Sec. 325. When obligees are entitled jointly and when severally. As has been seen 51 obligees, as a matter of law, cannot be entitled jointly and severally. It is necessary, therefore, to determine where there are several obligees whether their rights are joint or whether they are several. An important matter to observe here is whether the interests of the obligees are separate or whether they have between them but a single interest. It was at one time supposed that this test was so absolute that no words however express could justify construing the rights of obligees as separate if their interests were single or vice versa. But it is now well established that the rule is one of construction and creates merely a presumption, and that it is impossible to say that parties may not, if they please, use joint words so as to express a joint covenant, though their interests are several, but, "if there be words capable of two constructions, we must look to the interest of the parties which they intend to protect, and construe the words according to that interest. "52

46Gummer v. Mairs, 140 Cal. 535, 74 Pac. 26; Bell v. Adams, 150 Cal. 772, 90 Pac 118.

47 Cole v. Harvey, 142 Ia. 574, 120 N. W. 97; Knapp v. Hanley, 153 Mo. App. 169, 132 S. W. 747.

48McMaster v. City Nat. Bank, 23 Old. 550, 101 Pac. 1103.

49Sec. 68, infra, Sec. 1163.

50Roll. Abr. 148; Streatfield v. Hatti-day, 3 T. R. 779, 782; Chicago & A. Ry. Co. v. New York etc R. Co., 24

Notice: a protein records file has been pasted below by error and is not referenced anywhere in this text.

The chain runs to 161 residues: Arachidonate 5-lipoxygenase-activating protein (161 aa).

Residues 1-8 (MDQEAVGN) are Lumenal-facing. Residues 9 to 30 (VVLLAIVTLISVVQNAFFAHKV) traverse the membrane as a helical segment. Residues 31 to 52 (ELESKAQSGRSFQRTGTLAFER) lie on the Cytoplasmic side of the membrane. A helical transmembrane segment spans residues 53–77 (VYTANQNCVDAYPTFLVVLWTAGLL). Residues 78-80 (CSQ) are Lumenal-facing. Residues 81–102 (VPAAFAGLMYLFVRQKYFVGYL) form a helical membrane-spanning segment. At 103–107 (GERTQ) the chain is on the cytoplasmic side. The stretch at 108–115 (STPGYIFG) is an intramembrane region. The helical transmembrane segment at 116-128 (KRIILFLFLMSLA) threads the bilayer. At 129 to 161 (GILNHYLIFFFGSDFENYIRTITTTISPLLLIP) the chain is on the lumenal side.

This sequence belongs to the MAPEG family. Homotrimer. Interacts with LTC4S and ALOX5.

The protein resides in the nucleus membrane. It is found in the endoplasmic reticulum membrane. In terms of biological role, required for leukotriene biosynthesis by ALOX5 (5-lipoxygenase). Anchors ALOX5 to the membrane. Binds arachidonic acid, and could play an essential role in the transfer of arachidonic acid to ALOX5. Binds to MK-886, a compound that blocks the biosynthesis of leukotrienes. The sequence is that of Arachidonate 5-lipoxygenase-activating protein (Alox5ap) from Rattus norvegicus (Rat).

Fed. 516, 517; Stevens v. Catlin, 152 111. 56, 58, 37 N. E. 1023.

51 Infra, Sec. 321.

52Keightley v. Watson, 3 Exch. 716, per Parke, B. See also James v. Emery, 5 Price, 529, 533; Sorsbie v. Park, 12 M. & W. 146, 156; Bradburne v. Bot-field, 14 M. & W. 559; Farni v. Tes-son, 1 Black, 309; Beckwith v. Talbot, 95 U. S. 289, 24 L. Ed. 496; Atlanta etc. Ry. Co. v. Thomas, 60 Fla. 412, 53 So. 510; International Hotel Co. v.

This rule is not always very easy to apply, though its validity must be regarded as established. As a further aid to construction, it has also been said that where the consideration furnished by obligees is several, their interests may prima facie be regarded as several and not joint, if other features of the contract do not clearly conflict with this construction.53

A covenant by several continuing directors to indemnify several retiring directors was held to give a several right to each of the latter.54 So a covenant to carry stock for several persons "pro rata according to their respective interests" in a corporation, was held to create several rights.55 So a covenant in a deed, reciting the grant by another of two annuities to A and B respectively, and covenanting with A and B that the annuities should be paid by the covenantor, in case of the grantor's failure to pay them, was held to create several rights in A and B against the covenantor.56 So a covenant guaranteeing two creditors payment of their claims against one who owed each of them, though there were no words of severance in the covenant, was held to give each covenantee a several right.17 On the other hand, a covenant to coowners of property in regard to the property, is a covenant to them jointly, whether they are joint tenants,58 or tenants in common.59